Not everyone should necessarily avoid eating organic wheat. As a whole grain, it does have significant nutritional value (plus scrumptious texture and flavor!). If, however, you are a part of the growing number of people who is sensitive or intolerant of wheat, there are alternatives for both flavor and texture.
12 Recipes for Delicious Gluten Free Cookies
Please keep in mind that wheat gluten lends a stretchy, sticky quality that you won’t find in a gluten-free cookie dough. Gluten free cookies are great in their own way though, and they won’t give you a tummy ache.
Without further ado, here are some yummy gluten free cookies for you to try.
1. Gluten-free Chocolate Chip Cookies
A classic favorite, these are soft and chewy. Please note that if you choose a shortening other than butter, it will affect texture and taste. Vegans can try coconut oil, but you may have to experiment with texture and vary the amount slightly. Commercial margarine, on the other hand, is not a healthy alternative, as it contains hydrogenated oil and trans fat.
- 1/2 cup (1 stick or 112 g) vegan or dairy butter at room temperature
- 1/4 cup (50 g) raw granulated sugar
- 1/2 cup (110 g) packed light brown sugar
- 1 tsp pure vanilla extract
- A large egg
- 1 cup + 2 Tbsp (180 g) gluten-free baking mix (recipe below – you can make extra and keep on hand)
- 1 cup (180 g) semisweet chocolate chips
Gluten-free Baking Mix
- 1 cup brown rice flour
- 3/4 cup white rice flour
- 1 cup Gluten-free oat flour
- 1 cup raw buckwheat flour
- 1/4 cup yellow cornmeal
- 3/4 tsp xanthan gum
- 1 tsp salt
- 1 Tbsp baking powder
- 1/2 Tbsp baking soda
- 1/4 cup granulated raw sugar
- Using an electric mixer, beat together the butter and sugars in a large mixing bowl.
- Add egg and vanilla and mix again until well combined. Scrape the sides of the bowl as needed.
- Add half the baking mix, combine well, and add the remainder. It should start to appear “doughy”.
- Stir in chocolate chips, cover and refrigerate for at least 4-6 hours or overnight.
- When you’re ready, preheat oven to 350°F (176°C).
- Once chilled, scoop out about a tablespoon of dough, roll each into a ball and place them 2 inches apart on a baking sheet.
- Bake for 8-10 minutes or until the edges are just slightly golden brown.
- Remove from oven and let the cookies rest on the pan for 5 minutes, then transfer to a cooling rack.
- Store leftovers in an airtight container at room temperature for up to several days or freeze them to enjoy up to a month later.
2. Flourless Peanut Butter Cookies
These crunchy gluten free cookies completely devoid of flour—kind of a nice change in a cookie. They’re also quite delicate when warm, so take care when handling until cool so they don’t break.
- 1 cup organic peanut butter
- 1 cup coconut sugar
- Coarse sea salt, for sprinkling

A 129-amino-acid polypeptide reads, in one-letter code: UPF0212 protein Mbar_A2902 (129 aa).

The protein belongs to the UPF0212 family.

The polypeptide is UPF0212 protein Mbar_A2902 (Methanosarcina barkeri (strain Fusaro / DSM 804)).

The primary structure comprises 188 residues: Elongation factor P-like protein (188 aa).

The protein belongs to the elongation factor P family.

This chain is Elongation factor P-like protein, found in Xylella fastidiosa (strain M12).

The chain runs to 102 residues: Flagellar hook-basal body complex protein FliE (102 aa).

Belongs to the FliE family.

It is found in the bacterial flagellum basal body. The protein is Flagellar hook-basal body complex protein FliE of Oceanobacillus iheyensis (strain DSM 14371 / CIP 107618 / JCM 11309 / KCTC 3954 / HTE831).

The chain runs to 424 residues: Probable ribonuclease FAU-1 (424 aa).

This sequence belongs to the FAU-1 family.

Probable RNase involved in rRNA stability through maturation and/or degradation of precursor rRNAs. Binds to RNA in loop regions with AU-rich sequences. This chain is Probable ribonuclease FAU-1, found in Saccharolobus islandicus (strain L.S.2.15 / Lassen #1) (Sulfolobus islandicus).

- 1 teaspoon pure vanilla extract
- 1 large egg, lightly beaten
- Preheat the oven to 350° F and place the racks in the upper and lower third of the oven.
- In a medium bowl, mix the peanut butter, sugar, vanilla and egg until well combined.
- Make tablespoon-sizes cookies, spreading them an inch apart on a parchment-lined baking sheet.
- Use a fork to flatten the cookies and make a crosshatch pattern. Sprinkle a bit of salt to top them off.
- Bake until golden around the edges, about 10 minutes, switching the position of the sheets halfway through baking.
- Transfer to racks to cool.
- Repeat with the remaining dough.
3. Gluten-free Oatmeal Cookies
These are not your ordinary oatmeal cookies. They’re soft and chewy on the inside and slightly crunchy on the outside with dark cherries and chocolate chips throughout. Oh, man.
You can buy oat flour or make your own by grinding whole oats into a fine powder in a food processor. If you are celiac or have a wheat allergy, make sure the oats you buy are processed in a gluten-free facility to avoid contaminants.
- 1 stick (1/2 cup) softened butter
- 1/2 cup brown sugar
- 1/2 cup coconut sugar
- 1 egg
- 1 teaspoon pure vanilla extract
- 1/2 teaspoon salt
- 1 cup rolled oats (gluten-free)
- 1 1/2 cup oat flour
- 1/2 teaspoon baking soda
- 1 teaspoon cinnamon
- 1/2 cup dried cherries
- 1/2 cup organic chocolate chips
- Preheat oven to 350ºF.
- Combine the butter and sugars and stir until well combined.
- Add the egg and vanilla and mix well.
- Combine the oats, flour, salt, soda, and cinnamon, add to the mix and combine well.
- Stir in the cherries and chocolate chips.
- Place balls of dough on a cookie sheet and bake for about 10 minutes.
- Cool and enjoy!
4. Gluten-free Pumpkin Cookies
A modest amount of sugar, soft, moist, and loaded with vitamin A!
- 1 cup unsweetened pumpkin
- ½ cup coconut oil, melted